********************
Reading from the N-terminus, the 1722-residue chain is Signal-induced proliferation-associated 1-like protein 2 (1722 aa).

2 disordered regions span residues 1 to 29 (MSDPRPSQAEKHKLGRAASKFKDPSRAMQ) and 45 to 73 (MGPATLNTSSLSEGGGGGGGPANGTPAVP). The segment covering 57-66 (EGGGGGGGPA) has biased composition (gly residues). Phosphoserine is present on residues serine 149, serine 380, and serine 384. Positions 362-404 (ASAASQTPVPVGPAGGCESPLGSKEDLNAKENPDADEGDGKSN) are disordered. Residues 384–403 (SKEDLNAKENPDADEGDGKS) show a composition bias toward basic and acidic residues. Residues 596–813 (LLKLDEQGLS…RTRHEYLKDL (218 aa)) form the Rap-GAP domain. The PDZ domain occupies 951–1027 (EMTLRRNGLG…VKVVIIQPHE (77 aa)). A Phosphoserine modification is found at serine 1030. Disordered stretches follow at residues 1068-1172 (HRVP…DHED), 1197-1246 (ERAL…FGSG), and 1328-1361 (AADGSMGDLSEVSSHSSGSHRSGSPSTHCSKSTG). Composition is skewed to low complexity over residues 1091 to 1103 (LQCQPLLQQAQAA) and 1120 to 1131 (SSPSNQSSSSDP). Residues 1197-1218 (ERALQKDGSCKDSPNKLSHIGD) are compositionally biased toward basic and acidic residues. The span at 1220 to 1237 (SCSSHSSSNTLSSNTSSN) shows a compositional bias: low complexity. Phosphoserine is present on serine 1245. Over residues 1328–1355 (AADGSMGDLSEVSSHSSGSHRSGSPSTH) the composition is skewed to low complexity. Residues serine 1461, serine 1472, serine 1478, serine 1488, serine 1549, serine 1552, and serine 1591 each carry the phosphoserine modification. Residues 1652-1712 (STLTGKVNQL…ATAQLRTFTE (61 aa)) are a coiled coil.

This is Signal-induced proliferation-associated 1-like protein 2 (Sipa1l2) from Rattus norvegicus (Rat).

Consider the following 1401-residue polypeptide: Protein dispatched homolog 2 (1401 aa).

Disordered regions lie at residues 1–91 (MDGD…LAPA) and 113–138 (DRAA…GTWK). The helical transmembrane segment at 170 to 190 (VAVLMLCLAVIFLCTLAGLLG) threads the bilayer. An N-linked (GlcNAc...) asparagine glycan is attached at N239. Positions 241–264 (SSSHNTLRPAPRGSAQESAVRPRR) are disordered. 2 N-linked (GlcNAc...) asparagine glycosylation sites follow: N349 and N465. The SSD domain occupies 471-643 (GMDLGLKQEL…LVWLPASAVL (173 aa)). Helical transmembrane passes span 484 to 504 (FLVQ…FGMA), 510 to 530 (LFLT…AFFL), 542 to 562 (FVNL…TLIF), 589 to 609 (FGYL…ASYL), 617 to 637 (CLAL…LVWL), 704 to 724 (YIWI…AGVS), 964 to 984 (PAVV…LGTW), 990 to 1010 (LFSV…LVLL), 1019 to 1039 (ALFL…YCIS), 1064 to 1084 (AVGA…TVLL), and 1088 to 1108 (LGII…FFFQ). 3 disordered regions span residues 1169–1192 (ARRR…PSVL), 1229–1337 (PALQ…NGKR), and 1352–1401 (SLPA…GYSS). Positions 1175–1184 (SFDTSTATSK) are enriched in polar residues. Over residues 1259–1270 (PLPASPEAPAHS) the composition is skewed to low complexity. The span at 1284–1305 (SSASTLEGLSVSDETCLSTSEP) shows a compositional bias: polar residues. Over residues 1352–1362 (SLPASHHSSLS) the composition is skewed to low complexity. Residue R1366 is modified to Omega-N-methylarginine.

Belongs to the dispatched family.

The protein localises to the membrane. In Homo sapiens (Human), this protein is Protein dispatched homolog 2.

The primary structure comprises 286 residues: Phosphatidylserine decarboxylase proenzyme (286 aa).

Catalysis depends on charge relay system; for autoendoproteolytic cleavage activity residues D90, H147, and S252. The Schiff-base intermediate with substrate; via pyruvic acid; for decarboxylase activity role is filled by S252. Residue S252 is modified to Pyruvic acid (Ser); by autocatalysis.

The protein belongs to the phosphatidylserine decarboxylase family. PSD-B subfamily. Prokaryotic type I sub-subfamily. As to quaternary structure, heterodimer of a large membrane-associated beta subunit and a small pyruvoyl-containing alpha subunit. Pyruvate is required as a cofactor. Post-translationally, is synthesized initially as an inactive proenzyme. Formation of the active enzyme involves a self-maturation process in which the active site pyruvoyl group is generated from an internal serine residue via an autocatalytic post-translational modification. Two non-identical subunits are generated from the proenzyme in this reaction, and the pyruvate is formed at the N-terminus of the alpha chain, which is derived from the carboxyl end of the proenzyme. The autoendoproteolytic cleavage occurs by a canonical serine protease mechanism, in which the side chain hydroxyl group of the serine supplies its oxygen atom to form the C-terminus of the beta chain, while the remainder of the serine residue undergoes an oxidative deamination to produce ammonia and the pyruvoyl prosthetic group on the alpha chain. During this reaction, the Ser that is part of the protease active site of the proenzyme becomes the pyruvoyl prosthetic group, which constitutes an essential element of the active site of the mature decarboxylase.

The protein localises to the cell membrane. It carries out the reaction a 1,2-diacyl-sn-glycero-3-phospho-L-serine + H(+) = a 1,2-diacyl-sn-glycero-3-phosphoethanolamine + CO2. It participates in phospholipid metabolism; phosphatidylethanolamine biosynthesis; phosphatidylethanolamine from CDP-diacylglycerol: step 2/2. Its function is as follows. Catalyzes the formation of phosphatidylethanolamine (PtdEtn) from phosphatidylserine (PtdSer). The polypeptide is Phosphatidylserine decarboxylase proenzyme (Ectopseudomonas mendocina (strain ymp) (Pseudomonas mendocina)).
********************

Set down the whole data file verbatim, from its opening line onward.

Reading from the N-terminus, the 1722-residue chain is Signal-induced proliferation-associated 1-like protein 2 (1722 aa).

2 disordered regions span residues 1 to 29 (MSDPRPSQAEKHKLGRAASKFKDPSRAMQ) and 45 to 73 (MGPATLNTSSLSEGGGGGGGPANGTPAVP). The segment covering 57-66 (EGGGGGGGPA) has biased composition (gly residues). Phosphoserine is present on residues serine 149, serine 380, and serine 384. Positions 362-404 (ASAASQTPVPVGPAGGCESPLGSKEDLNAKENPDADEGDGKSN) are disordered. Residues 384–403 (SKEDLNAKENPDADEGDGKS) show a composition bias toward basic and acidic residues. Residues 596–813 (LLKLDEQGLS…RTRHEYLKDL (218 aa)) form the Rap-GAP domain. The PDZ domain occupies 951–1027 (EMTLRRNGLG…VKVVIIQPHE (77 aa)). A Phosphoserine modification is found at serine 1030. Disordered stretches follow at residues 1068-1172 (HRVP…DHED), 1197-1246 (ERAL…FGSG), and 1328-1361 (AADGSMGDLSEVSSHSSGSHRSGSPSTHCSKSTG). Composition is skewed to low complexity over residues 1091 to 1103 (LQCQPLLQQAQAA) and 1120 to 1131 (SSPSNQSSSSDP). Residues 1197-1218 (ERALQKDGSCKDSPNKLSHIGD) are compositionally biased toward basic and acidic residues. The span at 1220 to 1237 (SCSSHSSSNTLSSNTSSN) shows a compositional bias: low complexity. Phosphoserine is present on serine 1245. Over residues 1328–1355 (AADGSMGDLSEVSSHSSGSHRSGSPSTH) the composition is skewed to low complexity. Residues serine 1461, serine 1472, serine 1478, serine 1488, serine 1549, serine 1552, and serine 1591 each carry the phosphoserine modification. Residues 1652-1712 (STLTGKVNQL…ATAQLRTFTE (61 aa)) are a coiled coil.

This is Signal-induced proliferation-associated 1-like protein 2 (Sipa1l2) from Rattus norvegicus (Rat).

Consider the following 1401-residue polypeptide: Protein dispatched homolog 2 (1401 aa).

Disordered regions lie at residues 1–91 (MDGD…LAPA) and 113–138 (DRAA…GTWK). The helical transmembrane segment at 170 to 190 (VAVLMLCLAVIFLCTLAGLLG) threads the bilayer. An N-linked (GlcNAc...) asparagine glycan is attached at N239. Positions 241–264 (SSSHNTLRPAPRGSAQESAVRPRR) are disordered. 2 N-linked (GlcNAc...) asparagine glycosylation sites follow: N349 and N465. The SSD domain occupies 471-643 (GMDLGLKQEL…LVWLPASAVL (173 aa)). Helical transmembrane passes span 484 to 504 (FLVQ…FGMA), 510 to 530 (LFLT…AFFL), 542 to 562 (FVNL…TLIF), 589 to 609 (FGYL…ASYL), 617 to 637 (CLAL…LVWL), 704 to 724 (YIWI…AGVS), 964 to 984 (PAVV…LGTW), 990 to 1010 (LFSV…LVLL), 1019 to 1039 (ALFL…YCIS), 1064 to 1084 (AVGA…TVLL), and 1088 to 1108 (LGII…FFFQ). 3 disordered regions span residues 1169–1192 (ARRR…PSVL), 1229–1337 (PALQ…NGKR), and 1352–1401 (SLPA…GYSS). Positions 1175–1184 (SFDTSTATSK) are enriched in polar residues. Over residues 1259–1270 (PLPASPEAPAHS) the composition is skewed to low complexity. The span at 1284–1305 (SSASTLEGLSVSDETCLSTSEP) shows a compositional bias: polar residues. Over residues 1352–1362 (SLPASHHSSLS) the composition is skewed to low complexity. Residue R1366 is modified to Omega-N-methylarginine.

Belongs to the dispatched family.

The protein localises to the membrane. In Homo sapiens (Human), this protein is Protein dispatched homolog 2.

The primary structure comprises 286 residues: Phosphatidylserine decarboxylase proenzyme (286 aa).

Catalysis depends on charge relay system; for autoendoproteolytic cleavage activity residues D90, H147, and S252. The Schiff-base intermediate with substrate; via pyruvic acid; for decarboxylase activity role is filled by S252. Residue S252 is modified to Pyruvic acid (Ser); by autocatalysis.

The protein belongs to the phosphatidylserine decarboxylase family. PSD-B subfamily. Prokaryotic type I sub-subfamily. As to quaternary structure, heterodimer of a large membrane-associated beta subunit and a small pyruvoyl-containing alpha subunit. Pyruvate is required as a cofactor. Post-translationally, is synthesized initially as an inactive proenzyme. Formation of the active enzyme involves a self-maturation process in which the active site pyruvoyl group is generated from an internal serine residue via an autocatalytic post-translational modification. Two non-identical subunits are generated from the proenzyme in this reaction, and the pyruvate is formed at the N-terminus of the alpha chain, which is derived from the carboxyl end of the proenzyme. The autoendoproteolytic cleavage occurs by a canonical serine protease mechanism, in which the side chain hydroxyl group of the serine supplies its oxygen atom to form the C-terminus of the beta chain, while the remainder of the serine residue undergoes an oxidative deamination to produce ammonia and the pyruvoyl prosthetic group on the alpha chain. During this reaction, the Ser that is part of the protease active site of the proenzyme becomes the pyruvoyl prosthetic group, which constitutes an essential element of the active site of the mature decarboxylase.

The protein localises to the cell membrane. It carries out the reaction a 1,2-diacyl-sn-glycero-3-phospho-L-serine + H(+) = a 1,2-diacyl-sn-glycero-3-phosphoethanolamine + CO2. It participates in phospholipid metabolism; phosphatidylethanolamine biosynthesis; phosphatidylethanolamine from CDP-diacylglycerol: step 2/2. Its function is as follows. Catalyzes the formation of phosphatidylethanolamine (PtdEtn) from phosphatidylserine (PtdSer). The polypeptide is Phosphatidylserine decarboxylase proenzyme (Ectopseudomonas mendocina (strain ymp) (Pseudomonas mendocina)).